China’s e-retailers slash iPhone prices – Nikkei Asian Review

GUANGZHOU/PALO ALTO, U.S. — Prices for iPhones have dropped 10% to 20% on China’s big e-commerce platforms over the past few days, a major shift for a company that sees premium prices as a crucial part of its branding.

The iPhone 8 now sells for 3,999 yuan ($591) on, a reduction of 600 yuan, Chinese news outlets say. The platform posted on social media that it also will cut prices for the newest iPhone XR by over 1,000 yuan on Monday., which specializes in appliances and electronics, is offering a roughly 1,000-yuan discount on the iPhone XS for a limited time.

Sales in China have slowed more sharply than anticipated, prompting Apple to downgrade revenue guidance for the first time since the flagship phone hit the market and allow rare discounts despite the risk of undermining its image.

“Apple told us that it will lower wholesale prices,” a source at a Chinese e-commerce platform said. Local media have reported that the American tech company gave the notice on Tuesday.

However, prices have not been reduced at bricks-and-mortar stores.

“We are only offering discounts online,” an attendant at a Suning store in Guangzhou said Saturday. Prices also remained unchanged at Apple’s directly operated stores.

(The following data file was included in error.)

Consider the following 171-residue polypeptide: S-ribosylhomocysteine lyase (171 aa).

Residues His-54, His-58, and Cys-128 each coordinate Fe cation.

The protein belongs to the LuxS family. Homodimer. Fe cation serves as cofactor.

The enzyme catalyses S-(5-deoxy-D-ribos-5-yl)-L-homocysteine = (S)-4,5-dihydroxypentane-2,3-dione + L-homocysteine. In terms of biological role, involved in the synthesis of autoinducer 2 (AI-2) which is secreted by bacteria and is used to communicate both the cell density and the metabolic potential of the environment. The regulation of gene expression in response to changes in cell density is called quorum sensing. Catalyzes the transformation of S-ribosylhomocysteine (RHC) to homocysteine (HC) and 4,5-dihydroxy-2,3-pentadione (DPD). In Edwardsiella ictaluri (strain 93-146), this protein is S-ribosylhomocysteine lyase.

“Apple probably wants to see how online discounts affect sales before deciding the next steps,” a source familiar with the matter said.

Apple rarely lowers prices for its distributors and mobile carriers. Finding an iPhone at a discount is unusual even in China, save for special occasions like the annual Singles Day sales event.

But the tech giant has lost momentum lately. After cutting its guidance for the October-December quarter this month, Apple now expects sales to fall for the first time in nine quarters to $84 billion. The company also told suppliers it will produce about 10% fewer iPhones than planned in the January-March period, Nikkei reported on Wednesday.

Sales have been slow for the three newest models released in the fall: the XS, XS Max and XR.

“We did not foresee the magnitude of the economic deceleration, particularly in greater China,” CEO Tim Cook said in a letter to investors. China sales, which make up about 20% of Apple’s total, are expected to fall for the first time in six quarters.

Local smartphone makers like Huawei Technologies have gained ground quickly in recent years. Apple held the fifth-largest share in China at 7.4% for the July-September period, market research group International Data Corp. says. But that share is down by nearly half from 2015, when the company ranked third.

The newest models by Huawei and its peers cost only about half as much as iPhones, even as they catch up on capabilities.

“The market as a whole has been sluggish from the trade war between China and the U.S.,” said Ellike Chen at Sigmaintell Consulting in Beijing.

Changes are slowly rippling into other markets. Since December, Apple’s U.S. stores and website have offered the XR starting at $449 and the XS at $699 as part of its trade-in program. The models normally would start at $749 and $999, respectively. The company may face pressure to lower prices in Japan and Europe as well.